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Part I How Practices Become Norms: The Continued Development of Shipping Law, 2 The Significance of Commercial Customs, Usages, and Practices in the Resolution of Commercial Disputes »

Rhidian Thomas
From: The Role of Arbitration in Shipping Law
Edited By: Miriam Goldby, Loukas Mistelis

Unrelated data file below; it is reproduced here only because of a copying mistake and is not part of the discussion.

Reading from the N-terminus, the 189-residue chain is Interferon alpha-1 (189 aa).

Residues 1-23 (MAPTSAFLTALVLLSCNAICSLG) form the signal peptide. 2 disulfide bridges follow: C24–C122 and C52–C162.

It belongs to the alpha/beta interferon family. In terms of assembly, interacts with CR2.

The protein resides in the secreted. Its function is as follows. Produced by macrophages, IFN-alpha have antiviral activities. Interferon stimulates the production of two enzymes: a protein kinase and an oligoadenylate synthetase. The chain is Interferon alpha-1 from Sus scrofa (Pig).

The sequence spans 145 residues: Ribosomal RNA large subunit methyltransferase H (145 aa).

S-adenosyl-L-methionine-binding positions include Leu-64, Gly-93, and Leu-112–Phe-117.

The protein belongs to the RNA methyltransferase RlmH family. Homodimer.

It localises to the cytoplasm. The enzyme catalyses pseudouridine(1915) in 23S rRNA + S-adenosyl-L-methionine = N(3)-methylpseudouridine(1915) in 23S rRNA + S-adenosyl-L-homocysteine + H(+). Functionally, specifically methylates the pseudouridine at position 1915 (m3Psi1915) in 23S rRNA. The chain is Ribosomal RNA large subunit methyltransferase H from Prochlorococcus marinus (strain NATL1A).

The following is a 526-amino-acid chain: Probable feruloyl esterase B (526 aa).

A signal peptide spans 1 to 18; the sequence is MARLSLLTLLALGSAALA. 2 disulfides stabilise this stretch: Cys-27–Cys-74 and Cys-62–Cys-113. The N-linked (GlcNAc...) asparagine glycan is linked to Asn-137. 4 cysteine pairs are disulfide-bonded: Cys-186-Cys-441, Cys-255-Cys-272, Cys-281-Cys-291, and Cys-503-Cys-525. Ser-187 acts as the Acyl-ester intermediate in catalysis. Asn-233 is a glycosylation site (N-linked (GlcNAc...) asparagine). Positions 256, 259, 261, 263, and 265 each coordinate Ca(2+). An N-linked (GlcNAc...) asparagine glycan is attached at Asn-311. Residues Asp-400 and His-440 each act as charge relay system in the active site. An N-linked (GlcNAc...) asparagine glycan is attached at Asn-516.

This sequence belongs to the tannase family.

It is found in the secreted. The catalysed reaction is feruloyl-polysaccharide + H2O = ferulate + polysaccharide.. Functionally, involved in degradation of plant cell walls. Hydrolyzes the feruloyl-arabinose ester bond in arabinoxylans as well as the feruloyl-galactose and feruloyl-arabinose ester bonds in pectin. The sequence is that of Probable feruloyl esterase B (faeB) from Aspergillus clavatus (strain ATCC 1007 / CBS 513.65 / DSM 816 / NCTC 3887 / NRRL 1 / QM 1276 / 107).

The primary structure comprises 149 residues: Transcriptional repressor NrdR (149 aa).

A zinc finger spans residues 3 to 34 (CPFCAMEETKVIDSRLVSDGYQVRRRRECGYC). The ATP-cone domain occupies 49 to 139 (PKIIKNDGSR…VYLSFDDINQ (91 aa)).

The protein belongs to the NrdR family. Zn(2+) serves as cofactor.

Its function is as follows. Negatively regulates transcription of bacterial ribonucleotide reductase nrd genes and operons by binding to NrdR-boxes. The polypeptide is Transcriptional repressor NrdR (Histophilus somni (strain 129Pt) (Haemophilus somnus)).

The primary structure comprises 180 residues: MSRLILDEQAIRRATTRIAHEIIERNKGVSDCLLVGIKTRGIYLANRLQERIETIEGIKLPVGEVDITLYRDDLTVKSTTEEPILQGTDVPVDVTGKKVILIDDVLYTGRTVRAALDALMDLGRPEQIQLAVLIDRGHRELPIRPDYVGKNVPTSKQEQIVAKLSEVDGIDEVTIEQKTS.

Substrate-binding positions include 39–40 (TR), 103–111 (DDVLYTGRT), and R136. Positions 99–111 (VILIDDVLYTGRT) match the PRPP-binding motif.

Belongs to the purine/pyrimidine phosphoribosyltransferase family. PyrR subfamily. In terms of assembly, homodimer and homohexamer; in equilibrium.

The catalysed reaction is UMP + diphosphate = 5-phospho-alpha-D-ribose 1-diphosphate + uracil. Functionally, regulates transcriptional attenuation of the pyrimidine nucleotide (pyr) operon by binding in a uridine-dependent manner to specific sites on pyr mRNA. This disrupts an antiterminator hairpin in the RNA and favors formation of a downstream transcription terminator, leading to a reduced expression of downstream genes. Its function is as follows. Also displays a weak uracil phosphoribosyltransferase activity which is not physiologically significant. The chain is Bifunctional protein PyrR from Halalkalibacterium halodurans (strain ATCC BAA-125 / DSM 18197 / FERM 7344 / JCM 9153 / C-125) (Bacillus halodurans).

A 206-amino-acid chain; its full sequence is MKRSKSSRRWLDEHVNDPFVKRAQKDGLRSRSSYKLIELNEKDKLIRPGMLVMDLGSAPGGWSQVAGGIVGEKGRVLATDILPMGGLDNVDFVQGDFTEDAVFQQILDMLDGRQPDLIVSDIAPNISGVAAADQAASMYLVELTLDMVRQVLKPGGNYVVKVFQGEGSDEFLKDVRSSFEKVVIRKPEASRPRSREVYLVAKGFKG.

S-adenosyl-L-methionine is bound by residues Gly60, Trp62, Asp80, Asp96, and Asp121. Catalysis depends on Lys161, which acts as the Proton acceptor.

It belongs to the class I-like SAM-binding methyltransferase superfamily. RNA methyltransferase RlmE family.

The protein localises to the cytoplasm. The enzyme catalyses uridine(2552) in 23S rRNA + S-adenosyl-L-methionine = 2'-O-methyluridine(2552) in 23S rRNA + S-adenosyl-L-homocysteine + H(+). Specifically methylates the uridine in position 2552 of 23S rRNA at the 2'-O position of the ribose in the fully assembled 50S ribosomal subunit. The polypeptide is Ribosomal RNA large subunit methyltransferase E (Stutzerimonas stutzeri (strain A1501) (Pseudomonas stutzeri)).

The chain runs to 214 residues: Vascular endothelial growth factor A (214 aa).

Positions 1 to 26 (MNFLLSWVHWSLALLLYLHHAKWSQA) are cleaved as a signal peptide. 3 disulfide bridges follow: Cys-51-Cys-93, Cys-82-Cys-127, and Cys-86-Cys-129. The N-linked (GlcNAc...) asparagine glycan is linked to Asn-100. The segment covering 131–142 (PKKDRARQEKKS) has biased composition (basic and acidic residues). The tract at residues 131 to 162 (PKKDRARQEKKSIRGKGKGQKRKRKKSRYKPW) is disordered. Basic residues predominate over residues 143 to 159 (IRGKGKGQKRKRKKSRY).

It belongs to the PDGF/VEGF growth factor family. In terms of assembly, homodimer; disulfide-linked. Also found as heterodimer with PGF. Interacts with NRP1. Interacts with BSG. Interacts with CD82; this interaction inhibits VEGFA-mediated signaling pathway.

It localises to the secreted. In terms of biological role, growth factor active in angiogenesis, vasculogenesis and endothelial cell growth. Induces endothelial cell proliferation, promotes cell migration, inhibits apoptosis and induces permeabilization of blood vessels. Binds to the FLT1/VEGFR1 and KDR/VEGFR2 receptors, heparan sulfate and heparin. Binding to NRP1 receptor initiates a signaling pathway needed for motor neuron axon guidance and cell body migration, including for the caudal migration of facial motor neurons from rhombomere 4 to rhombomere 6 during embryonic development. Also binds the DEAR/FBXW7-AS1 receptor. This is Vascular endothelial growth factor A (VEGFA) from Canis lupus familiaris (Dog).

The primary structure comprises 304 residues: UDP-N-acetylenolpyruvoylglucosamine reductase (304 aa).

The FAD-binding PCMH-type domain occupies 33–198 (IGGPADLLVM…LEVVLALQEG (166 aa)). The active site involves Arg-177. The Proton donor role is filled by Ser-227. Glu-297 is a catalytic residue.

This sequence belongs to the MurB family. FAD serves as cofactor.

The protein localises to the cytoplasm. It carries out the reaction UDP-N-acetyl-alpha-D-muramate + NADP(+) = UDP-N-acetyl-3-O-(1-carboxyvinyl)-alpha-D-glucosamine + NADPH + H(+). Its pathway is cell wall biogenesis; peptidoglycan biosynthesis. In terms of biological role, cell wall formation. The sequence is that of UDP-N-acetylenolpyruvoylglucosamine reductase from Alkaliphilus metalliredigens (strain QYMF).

This chapter examines the related but distinct concepts of practice, custom, and usage; and how and the extent to which they ‘form part of the fabric’ of shipping law. It suggests that although it might be more accurate to speak of commercial custom, usages, and practices as an influence on the development of commercial law rather than as a source, they are very clearly part of the fabric of commercial jurisprudence. Their contribution may have diminished as the practice of domestic and international commerce has become more closely managed, professionalized, bureaucratic, and harmonized, with a proliferation of standard form documentation, and the promulgation of unified rules of practice. But their potential influence and contribution remains. These concepts are of equal application to litigation and arbitration, and the same legal framework and preconditions to validity apply, as also do the rules relating to burden and standard of proof.